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From "Will Allen" <>
Subject RE: Acedemic Question About Indexing
Date Thu, 11 Nov 2004 19:21:49 GMT
I have a servlet that instanciates a multisearcher on 6 indexes:
(du -h)
7.2G    ./0
7.2G    ./1
7.2G    ./2
7.2G    ./3
7.2G    ./4
7.2G    ./5
43G     .

I recreate the index from scratch each month based upon a 50gig zip file with all of the 40
million documents.  I wanted to keep my indexing speed as low as possible, without hurting
search performace too much, as each searcher allocates a certain amount of memory proportional
to the number of terms it has.  A single large index has a lot of overlap in terms, so it
needs less memory than multiple indexes.

Anyway, for indexing, I am able to index ~100 documents per second.  The total indexing process
takes 2.5 days.  I have a powerful machine with 2 hyperthreaded processors (linux sees 4 processors)
and 1GB ram.  I also have pretty fast SCSI disks.

I perform no updates or deletes on my indexes.

The indexing process equally divides the work amongst the indexers.  The bottleneck of the
indexing process is not memory or CPU, rather disk IO of 6 writers.  If I had faster disks,
I could create more indexers.

-----Original Message-----
From: Sodel Vazquez-Reyes
Sent: Thursday, November 11, 2004 11:37 AM
To: Lucene Users List
Cc: Will Allen
Subject: Re: Acedemic Question About Indexing

could you give more details about your architecture?
-each time update o create new indexes
-data stored at each index

because it is quite interesting, and I would like to test it.


Quoting Luke Shannon <>:

> 40 Million! Wow. Ok this is the kind of answer I was looking for. The site I
> am working on indexes maybe 1000 at any given time. I think I am ok with a
> single index.
> Thanks.
> ----- Original Message -----
> From: "Will Allen" <>
> To: "Lucene Users List" <>
> Sent: Wednesday, November 10, 2004 7:23 PM
> Subject: RE: Acedemic Question About Indexing
> I have an application that I run monthly that indexes 40 million documents
> into 6 indexes, then uses a multisearcher.  The advantage for me is that I
> can have multiple writers indexing 1/6 of that total data reducing the time
> it takes to index by about 5X.
> -----Original Message-----
> From: Luke Shannon []
> Sent: Wednesday, November 10, 2004 2:39 PM
> To: Lucene Users List
> Subject: Re: Acedemic Question About Indexing
> Don't worry, regardless of what I learn in this forum I am telling my
> company to get me a copy of that bad boy when it comes out (which as far as
> I am concerned can't be soon enough). I will pay for grama's myself.
> I think I have reviewed the code you are referring to and have something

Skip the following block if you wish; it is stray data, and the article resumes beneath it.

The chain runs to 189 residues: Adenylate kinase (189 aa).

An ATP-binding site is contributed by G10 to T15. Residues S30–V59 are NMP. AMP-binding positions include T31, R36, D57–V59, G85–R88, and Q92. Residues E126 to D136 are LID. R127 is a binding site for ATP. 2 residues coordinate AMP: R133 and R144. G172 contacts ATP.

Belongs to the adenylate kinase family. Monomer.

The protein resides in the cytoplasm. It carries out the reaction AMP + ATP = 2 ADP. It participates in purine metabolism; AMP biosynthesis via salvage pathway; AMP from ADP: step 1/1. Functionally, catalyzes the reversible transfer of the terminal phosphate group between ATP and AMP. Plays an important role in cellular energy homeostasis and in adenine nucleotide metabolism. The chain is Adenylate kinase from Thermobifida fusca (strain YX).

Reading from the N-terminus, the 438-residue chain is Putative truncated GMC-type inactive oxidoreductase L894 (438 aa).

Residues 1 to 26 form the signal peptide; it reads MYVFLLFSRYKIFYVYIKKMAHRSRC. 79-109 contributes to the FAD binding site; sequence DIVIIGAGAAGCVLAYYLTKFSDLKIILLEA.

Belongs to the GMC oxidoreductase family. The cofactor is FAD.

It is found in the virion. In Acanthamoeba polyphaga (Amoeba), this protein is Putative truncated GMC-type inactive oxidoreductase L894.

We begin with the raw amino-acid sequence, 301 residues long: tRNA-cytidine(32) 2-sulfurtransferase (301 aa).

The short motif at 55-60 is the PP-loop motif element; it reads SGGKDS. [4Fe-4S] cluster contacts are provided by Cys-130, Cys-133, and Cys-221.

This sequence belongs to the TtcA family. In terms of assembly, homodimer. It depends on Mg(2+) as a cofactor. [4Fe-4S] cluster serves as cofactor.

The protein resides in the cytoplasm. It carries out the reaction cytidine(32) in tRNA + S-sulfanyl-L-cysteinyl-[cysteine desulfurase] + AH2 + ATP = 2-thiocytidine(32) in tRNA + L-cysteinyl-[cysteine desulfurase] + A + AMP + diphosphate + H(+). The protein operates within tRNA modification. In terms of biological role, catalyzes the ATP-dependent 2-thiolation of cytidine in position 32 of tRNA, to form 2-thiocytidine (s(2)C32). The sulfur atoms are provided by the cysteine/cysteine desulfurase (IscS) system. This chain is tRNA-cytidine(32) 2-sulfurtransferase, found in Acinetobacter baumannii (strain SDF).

> similar working in my own indexer (using the "uid"). All is well.
> My stupid question for the day is why would you ever want multiple indexes
> running if you can build one smart indexer that does everything as
> efficiently as possible? Does the answer to this question move me to multi
> threaded indexing territory?
> Thanks,
> Luke
> ----- Original Message -----
> From: "Otis Gospodnetic" <>
> To: "Lucene Users List" <>
> Sent: Wednesday, November 10, 2004 2:08 PM
> Subject: Re: Acedemic Question About Indexing
>> Uh, I hate to market it, but.... it's in the book.  But you don't have
>> to wait for it, as there already is a Lucene demo that does what you
>> described.  I am not sure if the demo always recreates the index or
>> whether it deletes and re-adds only the new and modified files, but if
>> it's the former, you would only need to modify the demo a little bit to
>> check the timestamps of File objects and compare them to those stored
>> in the index (if they are being stored - if not, you should add a field
>> to hold that data)
>> Otis
>> --- Luke Shannon <> wrote:
>> > I am working on debugging an existing Lucene implementation.
>> >
>> > Before I started, I built a demo to understand Lucene. In my demo I
>> > indexed
>> > the entire content hierarhcy all at once, and than optimize this
>> > index and
>> > used it for queries. It was time consuming but very simply.
>> >
>> > The code I am currently trying to fix indexes the content hierarchy
>> > by
>> > folder creating a seperate index for each one. Thus it ends up with a
>> > bunch
>> > of indexes. I still don't understand how this works (I am assuming
>> > they get
>> > merged someone that I have tracked down yet) but I have noticed it
>> > doesn't
>> > always index the right folder. This results in the users reporting
>> > "inconsistant" behavior in searching after they make a change to a
>> > document.
>> > To keep things simiple I would like to remove all the logic that
>> > figures out
>> > which folder to index and just do them all (usually less than 1000
>> > files) so
>> > I end up with one index.
>> >
>> > Would indexing time be the only area I would be losing out in, or is
>> > there
>> > something more to the approach of creating multiple indexes and
>> > merging
>> > them.
>> >
>> > What is a good approach I can take to indexing a content hierarchy
>> > composed
>> > primarily of pdf, xsl, doc and xml where any of these documents can
>> > be
>> > changed several times a day?
>> >
>> > Thanks,
>> >
>> > Luke
>> >
>> >
>> >

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